Surgical treatment of thoracic metastases of adenoid cystic carcinoma of the base of the tongue: a case report
Case Report

Surgical treatment of thoracic metastases of adenoid cystic carcinoma of the base of the tongue: a case report

Maria Comanici1^, Nora Mayer1, Graham Smith2, Jan Lukas Robertus3, Vladimir Anikin1,4

1Department of Thoracic Surgery, Harefield Hospital, Middlesex, UK; 2Department of Oral and Maxillofacial Surgery, St George’s Hospital, London, UK; 3Department of Histopathology, Royal Brompton and Harefield NHS Foundation Trust, London, UK; 4Department of Oncology and Reconstructive Surgery, I. M. Sechenov First Moscow State Medical University, Moscow, Russia

Contributions: (I) Conception and design: V Anikin; (II) Administrative support: V Anikin; (III) Provision of study material or patients: V Anikin, M Comanici, G Smith; (IV) Collection and assembly of data: M Comanici, G Smith, N Mayer, JL Robertus; (V) Data analysis and interpretation: All authors; (VI) Manuscript writing: All authors; (VII) Final approval of manuscript: All authors.

^ORCID: 0000-0002-7160-9230.

Correspondence to: Maria Comanici, MD. Department of Thoracic Surgery, Harefield Hospital, Hill End Road, Middlesex, UB9 6JH, UK. Email:

Background: Adenoid cystic carcinoma (ACC) is a rare malignant tumor that typically originates from the minor and major salivary glands. This type of cancer is known for its protracted clinical course, characterized by slow growth, extensive invasion, and the ability to generate distant and recurrent metastases, commonly affecting the lungs and bones. While ACC metastases have been observed in various anatomical locations, the occurrence of sternal metastasis from ACC in the tongue has not been previously reported.

Case Description: In this report, we present the first-ever case of sternal metastasis originating from ACC in the tongue. The patient, a 50-year-old female, had been diagnosed with ACC of the tongue nine years prior and underwent surgical excision at that time. Subsequently, she experienced multiple recurrent lung metastases, which were managed through video-assisted thoracoscopic surgery (VATS) and several radiofrequency ablations. Despite the previous interventions, the patient presented with persistent chest pain, prompting further investigations. Imaging studies revealed the presence of sternal metastasis, indicating an unusual spread of ACC from the tongue to the sternum. The diagnosis of sternal metastasis was confirmed through biopsy and histopathological analysis.

Conclusions: This case highlights the extraordinary metastatic potential of ACC and underscores the importance of thorough and vigilant monitoring even after primary tumor excision and treatment of metastases. The development of sternal metastasis from ACC in the tongue adds to the expanding spectrum of sites to which this cancer can disseminate. Clinicians should be aware of the possibility of atypical metastatic patterns in ACC, and early detection of metastases is crucial for implementing appropriate treatment strategies. Furthermore, this case report emphasizes the need for further research to understand the underlying mechanisms of ACC metastasis, which could contribute to improved diagnostic and therapeutic approaches for patients with this challenging disease.

Keywords: Adenoid cystic carcinoma (ACC); case report; metastasis; sternum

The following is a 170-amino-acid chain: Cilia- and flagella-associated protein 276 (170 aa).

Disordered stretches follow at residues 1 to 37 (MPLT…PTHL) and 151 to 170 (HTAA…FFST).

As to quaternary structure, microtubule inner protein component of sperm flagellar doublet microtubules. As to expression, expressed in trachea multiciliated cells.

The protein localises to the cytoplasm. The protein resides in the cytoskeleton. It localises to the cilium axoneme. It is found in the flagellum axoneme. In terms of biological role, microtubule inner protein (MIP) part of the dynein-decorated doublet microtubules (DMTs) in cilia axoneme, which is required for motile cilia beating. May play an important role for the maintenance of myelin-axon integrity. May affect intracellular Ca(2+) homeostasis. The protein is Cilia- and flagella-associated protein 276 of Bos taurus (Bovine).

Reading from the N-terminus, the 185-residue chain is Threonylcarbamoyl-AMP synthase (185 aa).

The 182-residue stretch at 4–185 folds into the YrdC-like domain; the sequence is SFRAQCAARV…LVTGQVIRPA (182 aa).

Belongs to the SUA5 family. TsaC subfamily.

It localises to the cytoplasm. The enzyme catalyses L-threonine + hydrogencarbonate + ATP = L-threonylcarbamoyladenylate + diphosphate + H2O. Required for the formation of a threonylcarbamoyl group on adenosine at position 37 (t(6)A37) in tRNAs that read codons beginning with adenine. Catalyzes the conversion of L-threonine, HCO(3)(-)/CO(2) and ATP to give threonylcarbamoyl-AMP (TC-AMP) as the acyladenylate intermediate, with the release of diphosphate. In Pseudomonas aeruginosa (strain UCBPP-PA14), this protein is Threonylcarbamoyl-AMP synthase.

Received: 07 March 2023; Accepted: 14 July 2023; Published online: 24 July 2023.

doi: 10.21037/shc-23-6

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Key findings

• This report presents the first case of sternal metastasis originating from adenoid cystic carcinoma (ACC) in the tongue. The patient, a 50-year-old female, previously underwent surgical excision of the primary tumour but later developed recurrent lung metastases. Despite treatment, she presented with persistent chest pain, leading to the discovery of sternal metastasis.

What is known and what is new?

• ACC is known for its slow growth and distant metastases, but sternal metastasis from tongue ACC has not been previously reported. This case introduces a unique site of metastasis in ACC.

Implications and recommended actions

• Thorough monitoring is essential post-treatment for ACC patients, as atypical metastatic patterns can occur. Clinicians should be aware of the possibility of sternal involvement. Early detection of metastases is crucial for appropriate treatment planning. This case emphasizes that clinicians should consider sternal metastasis in ACC patients experiencing persistent chest pain and initiate relevant investigations promptly.


Adenoid cystic carcinoma (ACC) is a rare malignant tumour originating from minor and major salivary glands. ACC is characterized by a prolonged clinical course, characterized by slow growth, diffuse invasion, and potential to produce distant, recurrent metastases, mainly to the lungs and bones (1), being described as ‘one of the most biologically destructive and unpredictable tumours of the head and neck’ (2). The cornerstone of treatment is surgical resection with negative margins, postoperative radiotherapy being often recommended because of its infiltrative growth pattern, however the efficacy of radiotherapy for these tumours is questionable.

In this case report, we present the case of a 50-year-old female with primary ACC of the base of the tongue with subsequent recurrent lung metastases treated with surgical resections radiofrequency ablations. Eventually, the patient presented with painful metastases in the sternum that was unresponsive to medical treatment and underwent resection of the sternum and reconstruction with STRATOS™ (MedXpert, Germany) bars and mesh. We present this case in accordance with the CARE reporting checklist (available at

Case presentation